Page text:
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  • Question

  • Hi,
     I have a design problem

    1.  Class Car which has method GetEngineType
    2 . Abstract class Company which has 2 methods Manufacture And Ship. Manufacture returns Car object
    3.  Class CarCompany which inherits Company and implements the two methods.

    Now i want to add a class called ToyCompany which Manufactures and Ships Toy. So what i did is i inherited from Manufacturer but the problem is the Manufacture returns Car type. Should i go ahead and create another base class called Product  from which both Car and Toy gets inherited? If i did it i will have different methods for Car and different methods for Toy how will i interact through interface Product?

    Please suggest me some ideas.
    Thursday, June 18, 2009 11:17 AM

All replies

  • I don't think having a CarCompany and a ToyCompany is a good idea.  You may end up with having a class for every company that manufactures a different product (ClothingCompany, PaperClipCompany etc.).  This is called inheritance explosion.

    initially, it seemed to me the general thing you want to model is organisations and their products.  Cars and toys have many things in common that could be generalised as  a product (cost price, materials, retail price etc.). 

    So my initial response was that you could have Organisations that manufacture Products.  Cars and Toys would be a specialisation of Products (inherit from).

    However, it seems to me that as you are including specific properties like EngineYype, you are trying to model something other than the generic products that organisations produce.  So maybe it isn't a valid design in your problem domain.

    These kinds of patterns are called analysis patterns and a good place to start is 'Analysis Patterns: Reusable Object Models' by Martin Fowler.

    Hope this helps.
    Pl mark as answer or helpful if you found this useful
    Friday, June 19, 2009 7:39 AM
  • This sounds a little like a design patterns example.

    Would you have a CompanyBase abstract class that has Manufacture and Ship, and a ProductBase abstract base class?

    You could then implement that basic wiring between the Company and Product, and derive your toy or car from product, with whatever methods are relevant to that product, and that company is then able to manufacture and ship both toys and cars.

    You could also derive a generic set of classes from CompanyBase and ProductBase so that you could construct a Company from CompanyBase<ProductBase>.  That said, personally I prefer interfaces, so Company : CompanyBase<typeof(CarProduct)> and CarProduct implements IProduct.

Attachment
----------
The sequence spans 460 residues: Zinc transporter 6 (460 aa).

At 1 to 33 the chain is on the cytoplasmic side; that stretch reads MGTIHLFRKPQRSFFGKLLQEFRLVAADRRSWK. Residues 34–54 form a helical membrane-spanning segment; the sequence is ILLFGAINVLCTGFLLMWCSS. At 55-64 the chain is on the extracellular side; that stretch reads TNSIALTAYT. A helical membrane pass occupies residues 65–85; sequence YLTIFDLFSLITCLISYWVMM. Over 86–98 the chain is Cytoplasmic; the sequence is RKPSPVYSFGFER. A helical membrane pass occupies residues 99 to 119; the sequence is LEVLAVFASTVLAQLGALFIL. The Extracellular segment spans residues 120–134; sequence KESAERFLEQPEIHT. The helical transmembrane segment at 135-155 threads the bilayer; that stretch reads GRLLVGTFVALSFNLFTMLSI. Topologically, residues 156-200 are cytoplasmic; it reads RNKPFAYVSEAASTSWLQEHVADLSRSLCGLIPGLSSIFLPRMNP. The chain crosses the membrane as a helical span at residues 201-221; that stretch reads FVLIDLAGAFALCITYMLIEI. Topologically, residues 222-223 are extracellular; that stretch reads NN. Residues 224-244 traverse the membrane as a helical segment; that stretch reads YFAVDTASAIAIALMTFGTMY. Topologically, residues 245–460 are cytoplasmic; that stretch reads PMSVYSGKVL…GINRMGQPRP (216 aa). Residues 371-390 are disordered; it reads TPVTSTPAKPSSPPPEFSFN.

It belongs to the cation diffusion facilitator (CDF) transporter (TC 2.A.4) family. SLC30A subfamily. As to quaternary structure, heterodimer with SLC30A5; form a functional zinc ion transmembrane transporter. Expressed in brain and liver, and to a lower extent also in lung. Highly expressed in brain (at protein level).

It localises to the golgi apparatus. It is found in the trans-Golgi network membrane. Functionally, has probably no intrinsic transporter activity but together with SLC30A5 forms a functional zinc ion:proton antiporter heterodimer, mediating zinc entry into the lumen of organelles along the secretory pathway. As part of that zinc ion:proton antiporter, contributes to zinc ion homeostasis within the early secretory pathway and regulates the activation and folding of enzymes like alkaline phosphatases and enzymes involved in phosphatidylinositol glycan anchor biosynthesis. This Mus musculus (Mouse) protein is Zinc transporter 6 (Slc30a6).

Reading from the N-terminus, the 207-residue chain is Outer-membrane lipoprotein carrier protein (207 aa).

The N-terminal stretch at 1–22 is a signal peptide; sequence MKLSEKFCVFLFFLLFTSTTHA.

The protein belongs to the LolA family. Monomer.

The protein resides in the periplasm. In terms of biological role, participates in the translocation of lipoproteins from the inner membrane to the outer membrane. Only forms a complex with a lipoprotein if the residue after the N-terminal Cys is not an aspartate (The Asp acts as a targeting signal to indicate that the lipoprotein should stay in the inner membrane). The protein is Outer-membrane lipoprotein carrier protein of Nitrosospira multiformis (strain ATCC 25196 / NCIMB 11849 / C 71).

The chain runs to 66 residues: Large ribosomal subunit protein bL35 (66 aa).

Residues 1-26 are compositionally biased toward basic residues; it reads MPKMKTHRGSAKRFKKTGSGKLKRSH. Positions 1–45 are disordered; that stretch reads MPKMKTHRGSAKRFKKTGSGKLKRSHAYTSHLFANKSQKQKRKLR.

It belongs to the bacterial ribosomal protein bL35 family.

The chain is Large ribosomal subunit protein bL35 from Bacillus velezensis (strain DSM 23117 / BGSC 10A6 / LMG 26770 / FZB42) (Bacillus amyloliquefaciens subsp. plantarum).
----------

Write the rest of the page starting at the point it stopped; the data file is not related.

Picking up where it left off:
Kind of difficult to go any further there with what I think you're trying to achieve without have a real scenario of how these entites would be required to work together.

    If the Toy company differs in it's functionality to the car company, i.e. it differs in more than just instance data, such as things that you would expect the company to do, then you probably would want to derive a specific class for each, and use the Base class, or an Interface to drive the polymorphic behaviour shared between all company objects.

    Hope this gives you some ideas - it's highly speculative, and probably not all that useful....


    MCSD, MCTS, MCPD. Please mark my post as helpful if you find the information good!
    Thursday, June 25, 2009 5:57 AM
  • I agree with G Moore here.  You definitely need to refactor.  I would add that it's not uncommon for more derived classes to have different interfaces than their siblings that inherit from the same base class.  They just all have to have some common interfaces and those should be declared, if not implemented, in the base class.  Look up virtual base class .  You didn't indicate what programming language you are using so I won't give any concrete examples, but a virtual base class is one that has no implementation and only supplies interfaces declarations.  An inheriting class can either add more virtual interface declarations, provide some or all of the implementations or some combination of those.

    You just have to be careful about how you classify things.  You do have to beware of the aformentioned inheritance explosion problem.   It tends to make your code fat and brittle.  Think about abstractions; it's one thing to model a physical world for analysis purposes, but your implementation may need to come closer to modeling the model.  It all depends on the complexity level of the former and the likelyhood that the later will have to be changed over time to encompass new real world objects.

    Joseph w Donahue
    Sunday, June 28, 2009 5:36 AM
  • Thank you for all your time. I use c# as a language. 

    Yes i have CompanyBase abstract class that has Manufacture and Ship, and i thought of having ProductBase abstract base class so that i can genrealise the Manufacture and Ship methods to maufacture and ship any products.
    Monday, June 29, 2009 7:32 AM